I remember when my mom friends started talking about “Elf on a Shelf.” Or maybe I had started noticing posts on Facebook. The cute pictures of elves doing silly things such as zip-lining from Christmas trees. Parents were abuzz with the new fad. It seemed both loved and hated.
I was intrigued and slightly horrified as one of my friends explained the idea that the elf was sent by Santa from the North Pole to spy on kids from Thanksgiving to Christmas. The elf flew back every night to report if the children were naughty or nice. Santa then used that information to decide who received gifts or not.
The concept is based on the “Elf on the Shelf” book by Carol Aebersold and daughter Chanda Bell. Parents are supposed to move the elf every night to a different spot in the house. That way the elf has a new vantage point to spy on the children so they would behave.
I laughed with my friends at the idea that it would coerce the children to behave so they would get presents from Santa. As a parent now, I can see some of the appeal. Sometimes we need any form of help to keep littles from driving us crazy, especially around the holidays.
Many of my friends complained about forgetting to move the Elf at night to a new spot. Or trying to be as zany and fun as the crazy antics of the elves being shown on Facebook. Their children were seeing the videos and wondering why their elves were not as cool. It seemed time intensive to me.
I had no children, so I laughed it off. I would blissfully forget about the elf until the next Christmas season. Inevitably, the pictures of Facebook challenges would start and the grousing about what a pain the elf could be for parents.
Now my life has changed. I have two boys who are both in school for the first time. That is when many of my friends felt pressured to get an “Elf on a Shelf.” Their children began to hear about their friends elves at Christmas and wanted one of their own.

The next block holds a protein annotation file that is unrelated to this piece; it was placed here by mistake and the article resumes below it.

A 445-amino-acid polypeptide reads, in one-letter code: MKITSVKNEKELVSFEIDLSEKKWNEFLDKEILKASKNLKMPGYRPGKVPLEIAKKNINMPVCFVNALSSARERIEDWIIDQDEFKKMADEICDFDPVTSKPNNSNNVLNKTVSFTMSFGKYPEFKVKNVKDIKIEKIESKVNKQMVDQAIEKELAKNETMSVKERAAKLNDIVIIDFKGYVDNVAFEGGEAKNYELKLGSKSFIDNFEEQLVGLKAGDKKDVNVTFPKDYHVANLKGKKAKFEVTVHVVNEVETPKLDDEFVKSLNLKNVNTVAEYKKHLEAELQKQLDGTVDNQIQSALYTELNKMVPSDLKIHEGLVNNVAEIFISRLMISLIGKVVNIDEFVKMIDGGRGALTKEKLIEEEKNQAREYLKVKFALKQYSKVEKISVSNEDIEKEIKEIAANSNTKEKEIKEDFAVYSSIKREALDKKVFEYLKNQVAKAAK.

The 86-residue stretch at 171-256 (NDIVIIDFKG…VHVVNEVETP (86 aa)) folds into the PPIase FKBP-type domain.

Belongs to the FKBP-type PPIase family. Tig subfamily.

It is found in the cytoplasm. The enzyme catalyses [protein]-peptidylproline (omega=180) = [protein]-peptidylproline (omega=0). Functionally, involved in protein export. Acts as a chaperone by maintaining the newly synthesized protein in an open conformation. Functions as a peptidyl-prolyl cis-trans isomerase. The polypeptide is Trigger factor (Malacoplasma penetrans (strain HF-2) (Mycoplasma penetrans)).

I am still not sure how I feel about the spying aspect. Although if it would help my littles behave, it is tempting. Another of my friends then shared a slightly different idea of “Elf on a Shelf.” The Kindness Elf. The Kindness Elf comes up with nice acts that children and their families could perform to show their appreciation for one another and teach the littles to consider others.
I decided I liked the idea of teaching generosity, kindness and thoughtfulness. I Googled the “Kindness Elf” to see if this was a trend. My search took me to the Imagination Tree that had a philosophy, a book, cute elves and accessories.
According to this site, the elves either leave suggestions for kind acts or praise the children for performing kind acts. One suggestion was to bake cookies for new neighbors or shovel the snow for a friend. The goal is small kindnesses that take some effort and make a positive impact.
I really like the idea of small acts of kindness that teach the littles the joy of thinking of and helping others. The site suggested parents should make a list in advance of the holidays of kindness tasks for the littles. Make sure they are age appropriate and not too labor intensive for the family.
On the Imagination Tree site, you can buy a book of kindness suggestions, but I Googled “Kindness activities for children” and found many ideas. I am in the process of making my own lists, so the children and I are not overwhelmed.
I decided to buy little elves for the visual everyday reminder for the littles and me. The Imagination Tree has some cute ones. I also found cute and cheaper alternatives on Etsy and Amazon, so look around.
This is my first year trying the elves, so wish me luck. I am a little afraid the children will rebel and not want to try the kindness projects. Or that they will want to do more then we have time for. But as I have learned from being mom, try to be flexible and breathe. It is not a contest, have fun, and hopefully it will be easier next year.
Consider if your own family would enjoy a tradition such as the Kindness Elf, “Elf on the Shelf,” or create something new. What would your family enjoy?